Tuesday, 30 January 2001
Dáil Eireann Debate
86. Mr. J. O'Keeffe asked the Minister for Foreign Affairs the further steps that can be taken to convince the United States of the need to lift its embargo on Cuba; his views on whether the EU common position on Cuba also now needs to be reviewed with a view to encouraging the ending of the international isolation of that country. [2152/01]
Mr. Cowen: First let me reiterate the Government's position on the US embargo against Cuba. We are opposed to it and we wish to see it brought to an early end. We have regularly supported resolutions in the UN General Assembly calling for its lifting, most recently on 9 November last year when the resolution, co-sponsored by Ireland, was carried by 167 votes in favour to three against, with four abstentions.
As I reported to this House on 28 November, there has been some limited progress. US restrictions on the sale of food and medicines to Cuba were lifted in October as a result of a bipartisan initiative in the US Congress. Regrettably, however, the immediate practical effects of this slight relaxation have been limited, in part because US financial institutions remain constrained from extending credits to facilitate sales of food and medicine to Cuba.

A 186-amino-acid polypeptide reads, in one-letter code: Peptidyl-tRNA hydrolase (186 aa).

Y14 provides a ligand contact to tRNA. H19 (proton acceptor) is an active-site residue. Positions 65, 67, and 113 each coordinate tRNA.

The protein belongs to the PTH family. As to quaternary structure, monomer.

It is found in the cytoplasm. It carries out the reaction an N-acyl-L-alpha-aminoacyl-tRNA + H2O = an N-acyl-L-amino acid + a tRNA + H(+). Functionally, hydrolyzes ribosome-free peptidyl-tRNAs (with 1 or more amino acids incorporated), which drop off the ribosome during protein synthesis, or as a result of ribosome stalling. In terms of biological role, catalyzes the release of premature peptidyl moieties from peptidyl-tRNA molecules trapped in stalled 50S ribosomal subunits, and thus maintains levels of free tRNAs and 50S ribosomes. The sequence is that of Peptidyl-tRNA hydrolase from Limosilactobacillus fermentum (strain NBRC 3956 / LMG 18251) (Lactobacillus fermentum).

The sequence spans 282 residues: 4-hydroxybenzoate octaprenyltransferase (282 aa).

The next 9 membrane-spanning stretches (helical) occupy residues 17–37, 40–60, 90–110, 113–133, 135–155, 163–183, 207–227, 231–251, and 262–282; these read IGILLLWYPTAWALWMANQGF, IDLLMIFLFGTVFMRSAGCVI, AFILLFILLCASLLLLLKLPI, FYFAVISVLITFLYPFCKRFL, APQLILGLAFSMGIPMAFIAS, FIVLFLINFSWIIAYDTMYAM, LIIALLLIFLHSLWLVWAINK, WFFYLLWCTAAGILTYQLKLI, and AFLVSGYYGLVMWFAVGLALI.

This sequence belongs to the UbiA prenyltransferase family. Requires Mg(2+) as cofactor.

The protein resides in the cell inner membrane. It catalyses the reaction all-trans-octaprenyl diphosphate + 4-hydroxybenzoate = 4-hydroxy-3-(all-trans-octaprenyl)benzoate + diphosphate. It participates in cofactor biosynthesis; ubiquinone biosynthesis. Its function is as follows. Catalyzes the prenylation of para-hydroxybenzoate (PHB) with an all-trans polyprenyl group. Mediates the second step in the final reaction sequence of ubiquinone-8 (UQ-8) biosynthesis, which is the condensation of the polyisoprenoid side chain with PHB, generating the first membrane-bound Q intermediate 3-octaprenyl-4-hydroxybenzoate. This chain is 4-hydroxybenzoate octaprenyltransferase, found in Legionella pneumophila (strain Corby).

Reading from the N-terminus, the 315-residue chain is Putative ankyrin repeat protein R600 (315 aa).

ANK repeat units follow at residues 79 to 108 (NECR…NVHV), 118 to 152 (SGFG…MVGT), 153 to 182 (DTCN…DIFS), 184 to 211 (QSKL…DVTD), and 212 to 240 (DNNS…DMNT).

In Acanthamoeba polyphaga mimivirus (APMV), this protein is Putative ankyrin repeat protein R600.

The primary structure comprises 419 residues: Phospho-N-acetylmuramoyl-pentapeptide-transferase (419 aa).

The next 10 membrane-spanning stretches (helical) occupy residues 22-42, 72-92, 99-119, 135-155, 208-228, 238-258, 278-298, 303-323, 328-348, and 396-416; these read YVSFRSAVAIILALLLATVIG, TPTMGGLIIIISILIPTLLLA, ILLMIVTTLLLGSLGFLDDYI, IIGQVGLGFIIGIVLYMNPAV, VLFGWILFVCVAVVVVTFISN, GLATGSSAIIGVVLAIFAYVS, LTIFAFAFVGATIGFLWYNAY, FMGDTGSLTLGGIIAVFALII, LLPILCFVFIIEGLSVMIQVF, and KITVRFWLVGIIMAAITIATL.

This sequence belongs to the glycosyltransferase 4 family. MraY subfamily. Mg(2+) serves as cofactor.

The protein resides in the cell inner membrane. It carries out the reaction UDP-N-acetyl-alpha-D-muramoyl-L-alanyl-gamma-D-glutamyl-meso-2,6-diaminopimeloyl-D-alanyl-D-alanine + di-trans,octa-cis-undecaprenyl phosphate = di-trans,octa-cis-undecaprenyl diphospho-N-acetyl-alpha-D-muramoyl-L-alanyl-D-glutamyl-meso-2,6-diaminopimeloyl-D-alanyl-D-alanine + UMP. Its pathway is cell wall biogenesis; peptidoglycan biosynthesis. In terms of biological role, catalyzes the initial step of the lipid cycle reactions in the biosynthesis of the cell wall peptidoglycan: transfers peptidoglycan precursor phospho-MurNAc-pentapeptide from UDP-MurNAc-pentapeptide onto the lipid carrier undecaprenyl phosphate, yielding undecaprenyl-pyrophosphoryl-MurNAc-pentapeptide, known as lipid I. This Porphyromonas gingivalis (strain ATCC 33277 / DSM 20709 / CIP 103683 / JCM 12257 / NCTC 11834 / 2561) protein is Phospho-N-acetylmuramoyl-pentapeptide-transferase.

Bearing in mind that the limited measures adopted by the US Senate and House of Representatives last year had both Republican and Democratic support, I hope very much that the new US Administration will consider a full review of the embargo. There are other options available to the United States for persuading the Cuban Government to observe its international obligations in respect of human rights. I am aware of reports that Secretary of State Colin Powell is keen to evaluate the efficacy of existing US sanctions policy in general. Despite negative indications given by Vice-President Cheney last weekend concerning the possible lifting of the embargo on Cuba, it would be timely for any general review by the new Administration to include the case of Cuba. In this context, I hope the US Administration will consider the approach that is being followed by the European Union. The European Union's common position on Cuba is not designed to isolate that country. The EU is anxious for closer relations with Cuba. EU member states carry on normal bilateral relations across the standard spectrum of contacts from trade to culture and have actively developed their economic relations with the island to such an extent that the EU is now Cuba's leading foreign investor, principal trade partner, premier source of tourists and largest provider of development aid and humanitarian assistance. That is far from a policy of isolation.